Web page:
Like in HKIA, the officer will usually just screen your passport and take your Hong Kong arrival slip. Then, you’re good to go! In our case, my friend first had a quick talk with the officer in our line to explain his situation. Everything went smoothly on my end.
Step 3: Buy your tickets
After successfully passing through immigration, it’s time to purchase your Hong Kong to Macao bridge bus tickets! From the immigration counters, turn left and walk to the direction of the ATM slash giant smartphone-like machines. This is where we got our tickets using the Octopus Card, which costs HK$65 or around ₱430 per way (HK$70 or around ₱460 from 12am to 6am). Service counters are also available if you prefer paying by cash.
Follow the steps shown on the ticket vending machine screen. As I recall, it was as quick as buying or loading a Beep Card in Metro Manila! However, there are also port officers standing by the area who you can ask for assistance. At the end of the process, the machine will issue you your ticket (which doubles as your boarding pass). Keep it with you until you actually make it to your bus!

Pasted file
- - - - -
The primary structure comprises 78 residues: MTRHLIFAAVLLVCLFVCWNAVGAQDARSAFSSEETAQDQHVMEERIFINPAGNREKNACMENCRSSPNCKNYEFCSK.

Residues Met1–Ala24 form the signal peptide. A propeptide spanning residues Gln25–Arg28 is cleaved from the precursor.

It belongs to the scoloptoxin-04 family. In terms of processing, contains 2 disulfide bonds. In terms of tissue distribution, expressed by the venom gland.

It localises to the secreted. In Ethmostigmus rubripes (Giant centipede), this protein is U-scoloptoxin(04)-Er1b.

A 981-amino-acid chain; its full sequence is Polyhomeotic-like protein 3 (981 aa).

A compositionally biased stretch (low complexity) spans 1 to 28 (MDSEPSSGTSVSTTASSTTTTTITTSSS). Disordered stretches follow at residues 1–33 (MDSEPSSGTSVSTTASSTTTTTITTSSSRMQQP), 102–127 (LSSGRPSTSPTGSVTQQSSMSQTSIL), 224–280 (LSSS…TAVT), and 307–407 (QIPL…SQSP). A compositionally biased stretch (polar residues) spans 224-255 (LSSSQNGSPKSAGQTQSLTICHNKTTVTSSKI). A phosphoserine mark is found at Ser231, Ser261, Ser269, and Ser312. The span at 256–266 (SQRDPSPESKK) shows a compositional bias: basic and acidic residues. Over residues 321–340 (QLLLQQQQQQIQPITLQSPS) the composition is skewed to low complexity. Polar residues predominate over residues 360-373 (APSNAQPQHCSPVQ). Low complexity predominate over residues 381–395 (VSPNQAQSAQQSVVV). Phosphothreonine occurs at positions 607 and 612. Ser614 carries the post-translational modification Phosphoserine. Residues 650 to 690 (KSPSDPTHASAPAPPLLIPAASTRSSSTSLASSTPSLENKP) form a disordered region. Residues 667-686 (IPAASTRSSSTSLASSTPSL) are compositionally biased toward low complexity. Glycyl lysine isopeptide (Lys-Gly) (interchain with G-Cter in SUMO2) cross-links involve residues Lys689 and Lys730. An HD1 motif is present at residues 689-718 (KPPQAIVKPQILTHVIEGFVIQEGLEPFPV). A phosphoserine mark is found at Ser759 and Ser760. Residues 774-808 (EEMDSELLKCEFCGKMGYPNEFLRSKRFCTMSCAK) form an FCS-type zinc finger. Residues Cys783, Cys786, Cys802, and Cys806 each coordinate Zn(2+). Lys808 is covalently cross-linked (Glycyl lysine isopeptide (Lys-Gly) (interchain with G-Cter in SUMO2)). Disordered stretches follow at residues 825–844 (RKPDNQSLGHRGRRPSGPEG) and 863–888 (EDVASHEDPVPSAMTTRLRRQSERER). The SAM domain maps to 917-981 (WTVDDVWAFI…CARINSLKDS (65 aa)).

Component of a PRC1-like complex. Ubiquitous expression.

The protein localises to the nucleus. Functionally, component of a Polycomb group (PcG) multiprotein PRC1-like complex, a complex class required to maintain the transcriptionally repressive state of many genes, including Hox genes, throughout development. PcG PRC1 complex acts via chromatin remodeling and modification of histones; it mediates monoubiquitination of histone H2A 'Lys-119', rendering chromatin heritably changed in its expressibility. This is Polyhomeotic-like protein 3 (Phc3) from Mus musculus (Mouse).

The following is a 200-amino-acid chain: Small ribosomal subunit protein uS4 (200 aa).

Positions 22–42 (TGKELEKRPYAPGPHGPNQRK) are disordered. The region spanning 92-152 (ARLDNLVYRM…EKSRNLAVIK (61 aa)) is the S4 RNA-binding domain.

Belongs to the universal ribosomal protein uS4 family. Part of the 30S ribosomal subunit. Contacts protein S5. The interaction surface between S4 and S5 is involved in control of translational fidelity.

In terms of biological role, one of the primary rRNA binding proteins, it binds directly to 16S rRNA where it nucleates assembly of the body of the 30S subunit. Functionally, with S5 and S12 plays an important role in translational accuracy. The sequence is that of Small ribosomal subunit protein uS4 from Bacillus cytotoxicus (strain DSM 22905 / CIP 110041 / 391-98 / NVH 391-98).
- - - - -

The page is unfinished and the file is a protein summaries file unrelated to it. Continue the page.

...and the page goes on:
Step 4: Time to board the shuttle!
When you have your ticket, you can go directly to the departures area at the back of the port. It’s basically a parking lot filled with the Hong Kong to Macao bridge buses. Head towards the port exit wherein a port official will be checking your ticket. Then, leave the building and cross the bridge until you reach the boarding gates, in which another batch of officers will be waiting to scan your document.
Finally, follow the path to the parking lot and look (or ask) for any Hong Kong to Macao bus. There should be plenty of them there. Present your ticket or boarding pass to the conductor and hop on. After that, enjoy the view and let the fact that you’re crossing the world’s longest sea crossing sink in!
Hong Kong to Macao bridge by bus tips and reminders
- From Macao, you can only use cash or credit card to pay for your bus ticket going to Hong Kong (unless you have a Macau Pass). My companion had a slight issue with this as he didn’t bring enough cash with him (HKD or MOP) so he had to use his credit card. Basically, have extra cash with you!